There are no prerequisites to attend the NIH Grant Writing Boot Camp. In order to make the most of the workshop, you’ll need to have an idea for a proposal you’d like to work on. You’ll also need to come with basic familiarity of the landscape of your field. You will need to bring a laptop or tablet to write on. If you have a previously rejected proposal you wish to work on, you can bring that ‑ along with the reviewer comments.


Training scholarships are available for the NIH Grant Writing Boot Camp.


The NIH Grant Writing Boot Camp will take place on the Columbia University Irving Medical Center (CUIMC) campus in New York City, specifically at Columbia Mailman School of Public Health, 722 W. 168th Street, Allan Rosenfield Building 8th Floor Auditorium. Please note that the entrance to the building is on the 10th floor (training is located two floors below entrance).

General transportation and lodging information can be found in the Getting Around sectionA PDF map of the Boot Camp location on the CUIMC campus will be available closer to training dates. 


Morgan Giddings, PhD is the president of Marketing Your Science, LLC. She developed her chops in grant writing as a Faculty at UNC-Chapel Hill in the Departments of Microbiology & Immunology, Biomedical Engineering, and Computer Science. She went from six grant rejections in a row when starting out, to subsequently getting four R01’s funded in a row without any rejection or revision over a span of five years. She did this by completely revamping her approach to a reviewer-centric model. She began consulting with outside faculty in 2009, and based on overwhelming demand, started creating grant writing trainings in 2010. In 2013, she decided to focus on the training and mentoring to help other researchers as a full-time endeavor, leaving her faculty position.

Stefanie Robel, PhD is the head coach at Marketing Your Science, LLC and an Assistant Professor at Virginia Tech. She trained in grant writing with Morgan Giddings since 2012.  When she started her tenure-track position in 2016 she hit the ground running bringing in over $6M in funding in her first two years as faculty member. In late 2017, Stefanie joined Morgan's team of coaches to help other academics hone their grant writing and leadership skills.


 Early-Bird Rate (through 5/31/19)Regular Rate (6/1/19 - 7/1/19)Columbia Discount*
Student/Postdoc/Trainee    $1,150 $1,35010%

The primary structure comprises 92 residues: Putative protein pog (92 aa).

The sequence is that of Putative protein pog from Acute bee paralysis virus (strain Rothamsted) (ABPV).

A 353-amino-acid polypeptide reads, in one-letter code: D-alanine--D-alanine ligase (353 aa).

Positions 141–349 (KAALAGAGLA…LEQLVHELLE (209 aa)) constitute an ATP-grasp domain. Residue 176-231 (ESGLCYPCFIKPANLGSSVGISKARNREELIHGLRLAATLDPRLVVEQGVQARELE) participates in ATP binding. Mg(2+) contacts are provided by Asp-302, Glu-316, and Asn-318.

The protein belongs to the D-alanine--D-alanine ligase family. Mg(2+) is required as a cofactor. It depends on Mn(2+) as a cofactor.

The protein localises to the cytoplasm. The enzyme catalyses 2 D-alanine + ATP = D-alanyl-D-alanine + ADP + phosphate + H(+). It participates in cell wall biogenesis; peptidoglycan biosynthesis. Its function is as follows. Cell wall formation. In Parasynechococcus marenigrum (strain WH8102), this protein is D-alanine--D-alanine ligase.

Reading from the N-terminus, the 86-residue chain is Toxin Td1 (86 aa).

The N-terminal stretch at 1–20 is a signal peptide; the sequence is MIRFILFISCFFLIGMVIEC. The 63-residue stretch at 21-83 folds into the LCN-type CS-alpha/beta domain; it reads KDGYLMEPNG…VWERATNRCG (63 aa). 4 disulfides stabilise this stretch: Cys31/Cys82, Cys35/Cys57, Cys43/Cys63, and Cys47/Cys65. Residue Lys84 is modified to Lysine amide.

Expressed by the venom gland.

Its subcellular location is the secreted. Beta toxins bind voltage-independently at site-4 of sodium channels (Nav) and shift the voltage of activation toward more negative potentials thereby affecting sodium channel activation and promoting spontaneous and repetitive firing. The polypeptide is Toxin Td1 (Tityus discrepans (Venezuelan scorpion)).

Faculty/Academic Staff/Non-Profit Organizations  $1,350  $1,55010%
Corporate/For-Profit Organizations$1,550$1,750NA

*Columbia Discount: This discount is valid for any active student, postdoc, staff, or faculty at Columbia University. To access the Columbia discount, email for instructions.

Registration Fee: Fee includes course material, breakfast, lunch, and refreshment breaks. Course material will be available to all students after the workshop. Lodging and transportation are not included.  

Cancellations: Cancellation notices must be received via email at least 30 days prior to the workshop start date in order to receive a full refund, minus a $50 administrative fee. Cancellation notices received via email 14-29 days prior to the workshop will receive a 50% refund, minus a $50 administrative fee. Please email your cancellation notice to Due to workshop capacity, we regret that we are unable to refund registration fees for cancellations after these dates. 

If you are unable to attend the training, we encourage you to send a substitute within the same registration category. Please inform us of the substitute via email at least one week prior to the training to include them on attendee communications, updated registration forms, and materials. Should the substitute fall within a different registration category your credit card will be credited/charged respectively. Please email substitute inquiries to





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Questions? Email the Boot Camp team here.

The NIH Grant Writing Boot Camp is hosted by Columbia University's Department of Environmental Health Sciences in the Mailman School of Public Health.